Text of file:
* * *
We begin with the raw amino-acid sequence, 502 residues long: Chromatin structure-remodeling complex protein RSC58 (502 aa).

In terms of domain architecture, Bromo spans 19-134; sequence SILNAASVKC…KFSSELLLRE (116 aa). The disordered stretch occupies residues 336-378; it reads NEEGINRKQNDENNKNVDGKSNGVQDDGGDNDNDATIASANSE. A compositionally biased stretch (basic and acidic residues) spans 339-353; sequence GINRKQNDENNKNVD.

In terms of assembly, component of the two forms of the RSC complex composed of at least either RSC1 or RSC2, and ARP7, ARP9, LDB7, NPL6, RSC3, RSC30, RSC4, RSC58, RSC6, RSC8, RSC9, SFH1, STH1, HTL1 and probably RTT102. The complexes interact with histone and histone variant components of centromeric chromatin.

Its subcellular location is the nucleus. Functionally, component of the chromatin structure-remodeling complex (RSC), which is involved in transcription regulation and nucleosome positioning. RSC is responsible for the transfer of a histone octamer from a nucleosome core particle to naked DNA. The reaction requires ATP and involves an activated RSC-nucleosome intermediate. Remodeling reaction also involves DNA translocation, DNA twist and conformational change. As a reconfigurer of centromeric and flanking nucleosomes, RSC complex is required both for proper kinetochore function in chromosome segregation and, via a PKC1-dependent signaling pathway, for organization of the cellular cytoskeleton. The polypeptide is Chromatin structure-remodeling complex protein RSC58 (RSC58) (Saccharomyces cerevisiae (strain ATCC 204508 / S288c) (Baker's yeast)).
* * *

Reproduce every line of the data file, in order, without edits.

We begin with the raw amino-acid sequence, 502 residues long: Chromatin structure-remodeling complex protein RSC58 (502 aa).

In terms of domain architecture, Bromo spans 19-134; sequence SILNAASVKC…KFSSELLLRE (116 aa). The disordered stretch occupies residues 336-378; it reads NEEGINRKQNDENNKNVDGKSNGVQDDGGDNDNDATIASANSE. A compositionally biased stretch (basic and acidic residues) spans 339-353; sequence GINRKQNDENNKNVD.

In terms of assembly, component of the two forms of the RSC complex composed of at least either RSC1 or RSC2, and ARP7, ARP9, LDB7, NPL6, RSC3, RSC30, RSC4, RSC58, RSC6, RSC8, RSC9, SFH1, STH1, HTL1 and probably RTT102. The complexes interact with histone and histone variant components of centromeric chromatin.

Its subcellular location is the nucleus. Functionally, component of the chromatin structure-remodeling complex (RSC), which is involved in transcription regulation and nucleosome positioning. RSC is responsible for the transfer of a histone octamer from a nucleosome core particle to naked DNA. The reaction requires ATP and involves an activated RSC-nucleosome intermediate. Remodeling reaction also involves DNA translocation, DNA twist and conformational change. As a reconfigurer of centromeric and flanking nucleosomes, RSC complex is required both for proper kinetochore function in chromosome segregation and, via a PKC1-dependent signaling pathway, for organization of the cellular cytoskeleton. The polypeptide is Chromatin structure-remodeling complex protein RSC58 (RSC58) (Saccharomyces cerevisiae (strain ATCC 204508 / S288c) (Baker's yeast)).